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The Student News Site of Texas A&M University - College Station

The Battalion

The Student News Site of Texas A&M University - College Station

The Battalion

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Friedman shares thoughts on weed with students

 
 

Kinky Friedman, Democratic primary candidate for Texas Agricultural Commissioner, visited Texas A&M on Monday to discuss his main campaign platform – the end of marijuana and hemp prohibition in Texas – with members of Texas Aggie Democrats.
At the student organization’s meeting last night, Friedman expounded on the positive effects he hoped to bring to Texas through the legalization of marijuana and hemp and explained how he believes his policies would fortify Texas agriculture against drought, end the war on drugs and change cancer medicine.
“Cotton is the number one cash crop [in Texas] right now, and it should be pot and hemp,” Friedman said. “Hemp requires half the water that cotton does. Hemp delivers 2.5 times the fiber.”
Friedman said he has spoken to law enforcement officers and found none who supported the war on drugs. If elected, Friedman said he would work to legalize marijuana as a means of succeeding against drug cartels where current policies have failed.
“We will effectively castrate the Mexican drug cartels, and the new cartel will be us – the taxpayers, the people of Texas,” Friedman said.
Friedman’s appearance on campus attracted students and local citizens to hear his campaign platform and witness his take on political issues.
“I just think he’s such a character and he kind of speaks his own thoughts, so that’s why I really enjoy seeing him,” said Haley Jones, senior industrial distribution major. “He doesn’t really side with a party, he just speaks what’s on his mind and what he really, truly believes.”
Jones said she supports Friedman’s stance on legalizing hemp and marijuana and his campaign stance is a sign of changing political attitudes across the nation.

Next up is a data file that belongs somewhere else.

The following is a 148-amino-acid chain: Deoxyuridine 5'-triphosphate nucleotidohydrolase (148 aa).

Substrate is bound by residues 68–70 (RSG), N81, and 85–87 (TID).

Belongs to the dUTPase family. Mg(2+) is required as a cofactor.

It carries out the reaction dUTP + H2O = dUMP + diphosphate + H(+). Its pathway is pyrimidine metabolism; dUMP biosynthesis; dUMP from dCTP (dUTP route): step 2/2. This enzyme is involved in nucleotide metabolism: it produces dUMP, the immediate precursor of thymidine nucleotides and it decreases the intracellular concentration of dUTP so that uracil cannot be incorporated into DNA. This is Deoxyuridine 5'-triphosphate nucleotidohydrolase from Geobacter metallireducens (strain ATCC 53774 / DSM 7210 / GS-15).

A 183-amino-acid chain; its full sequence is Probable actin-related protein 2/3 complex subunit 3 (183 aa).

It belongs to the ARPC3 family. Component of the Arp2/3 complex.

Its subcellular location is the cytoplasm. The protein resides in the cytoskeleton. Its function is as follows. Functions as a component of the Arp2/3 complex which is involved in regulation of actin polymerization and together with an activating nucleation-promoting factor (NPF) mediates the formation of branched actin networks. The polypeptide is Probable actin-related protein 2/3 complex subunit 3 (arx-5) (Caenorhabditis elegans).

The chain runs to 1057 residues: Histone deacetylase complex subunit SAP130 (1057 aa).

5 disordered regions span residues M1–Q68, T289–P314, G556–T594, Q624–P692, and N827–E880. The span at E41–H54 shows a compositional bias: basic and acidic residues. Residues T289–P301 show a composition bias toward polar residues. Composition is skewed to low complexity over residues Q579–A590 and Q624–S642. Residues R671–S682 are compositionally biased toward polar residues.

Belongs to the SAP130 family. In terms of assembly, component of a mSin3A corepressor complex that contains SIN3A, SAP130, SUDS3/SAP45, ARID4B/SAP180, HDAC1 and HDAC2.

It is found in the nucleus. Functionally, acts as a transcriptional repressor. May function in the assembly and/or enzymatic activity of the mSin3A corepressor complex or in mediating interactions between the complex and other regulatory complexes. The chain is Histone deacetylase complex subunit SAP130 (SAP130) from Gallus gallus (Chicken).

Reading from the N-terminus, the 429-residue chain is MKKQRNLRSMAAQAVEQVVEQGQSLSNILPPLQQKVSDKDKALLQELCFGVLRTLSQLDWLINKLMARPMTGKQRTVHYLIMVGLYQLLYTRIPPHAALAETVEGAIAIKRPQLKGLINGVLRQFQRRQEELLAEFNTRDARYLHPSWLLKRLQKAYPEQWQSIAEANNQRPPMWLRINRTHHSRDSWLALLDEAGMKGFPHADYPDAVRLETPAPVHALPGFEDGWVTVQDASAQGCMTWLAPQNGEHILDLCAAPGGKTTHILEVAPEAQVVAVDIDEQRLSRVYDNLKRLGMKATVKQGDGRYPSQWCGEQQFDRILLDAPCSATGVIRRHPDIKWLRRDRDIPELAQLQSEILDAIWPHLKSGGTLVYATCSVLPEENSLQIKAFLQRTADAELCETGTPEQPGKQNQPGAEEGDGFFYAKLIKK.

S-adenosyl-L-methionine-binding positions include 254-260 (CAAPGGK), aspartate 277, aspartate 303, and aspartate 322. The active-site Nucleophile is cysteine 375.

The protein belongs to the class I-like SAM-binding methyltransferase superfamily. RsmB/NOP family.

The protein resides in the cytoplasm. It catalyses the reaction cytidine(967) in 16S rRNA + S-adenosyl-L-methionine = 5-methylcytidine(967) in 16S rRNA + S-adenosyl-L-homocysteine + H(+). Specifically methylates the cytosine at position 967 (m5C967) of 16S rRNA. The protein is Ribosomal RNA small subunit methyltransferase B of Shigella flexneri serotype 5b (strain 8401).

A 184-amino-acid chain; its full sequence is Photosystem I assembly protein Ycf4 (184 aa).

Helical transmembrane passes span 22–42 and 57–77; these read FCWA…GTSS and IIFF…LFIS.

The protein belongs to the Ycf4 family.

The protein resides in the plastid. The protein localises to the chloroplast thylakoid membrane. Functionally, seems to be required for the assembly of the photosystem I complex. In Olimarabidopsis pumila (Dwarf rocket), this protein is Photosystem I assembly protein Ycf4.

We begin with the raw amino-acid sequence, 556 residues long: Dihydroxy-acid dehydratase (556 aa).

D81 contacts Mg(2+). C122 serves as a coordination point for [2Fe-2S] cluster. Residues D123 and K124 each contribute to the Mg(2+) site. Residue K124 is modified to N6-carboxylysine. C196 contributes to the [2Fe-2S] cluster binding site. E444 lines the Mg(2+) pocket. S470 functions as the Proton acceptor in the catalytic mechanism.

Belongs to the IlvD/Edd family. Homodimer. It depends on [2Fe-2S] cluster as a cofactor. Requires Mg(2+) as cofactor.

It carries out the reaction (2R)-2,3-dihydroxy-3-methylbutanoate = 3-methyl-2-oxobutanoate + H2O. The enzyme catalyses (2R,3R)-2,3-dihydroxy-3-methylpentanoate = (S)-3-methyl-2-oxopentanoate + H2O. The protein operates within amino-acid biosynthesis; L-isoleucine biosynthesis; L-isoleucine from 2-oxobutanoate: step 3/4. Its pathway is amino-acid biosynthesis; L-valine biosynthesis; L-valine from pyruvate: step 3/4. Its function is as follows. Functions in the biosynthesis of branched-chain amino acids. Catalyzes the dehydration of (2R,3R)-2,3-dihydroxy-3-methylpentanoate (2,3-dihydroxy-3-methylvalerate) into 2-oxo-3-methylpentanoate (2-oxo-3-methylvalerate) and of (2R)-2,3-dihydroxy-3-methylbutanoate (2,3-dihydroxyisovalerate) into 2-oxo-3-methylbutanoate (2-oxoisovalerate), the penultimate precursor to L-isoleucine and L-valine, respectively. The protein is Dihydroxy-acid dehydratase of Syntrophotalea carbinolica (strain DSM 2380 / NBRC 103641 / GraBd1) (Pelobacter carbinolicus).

“I think in the next ten to twenty years we’ll all be in that position anyways where almost all the states will have accepted the production of hemp and weed,” Jones said. “I think if he does get voted on in the primary election, he has a great idea because it’s what we’re moving towards.”
Andrew Payne, junior history major, said Friedman’s refusal to follow the political status quo was his most remarkable trait.
“This is a man who is a comedian, a country music artist,” Payne said. “He’s got a career already. Something drew him out of his career and into politics. The man was attracted based on principle. And that’s a rare thing, a refreshing thing, in politics, and it inspires me.”
Payne said Friedman’s message was especially striking when compared to the messages touted by current political parties.
“He’s able to transcend the old, warn out, tired debates,” Payne said. “You could almost script a republican-democratic debate by yourself, you’ve heard every argument the other side’s got; he’s above that.”
Friedman spoke at the Texas Aggie Democrats meeting as part of the Texas Aggie Democrats’ Candidate Series. Justin Carpenter, political director of Texas Aggie Democrats and senior political science major, said bringing Friedman to talk on campus was a way to introduce students to the people who may represent them in political office.
“Back in December, I thought it would be a good idea to bring some candidates because we had some elections coming up, and I thought it would be good to expose students to the candidates who were running for them,” Carpenter said.
Democratic primary elections will take place March 4.

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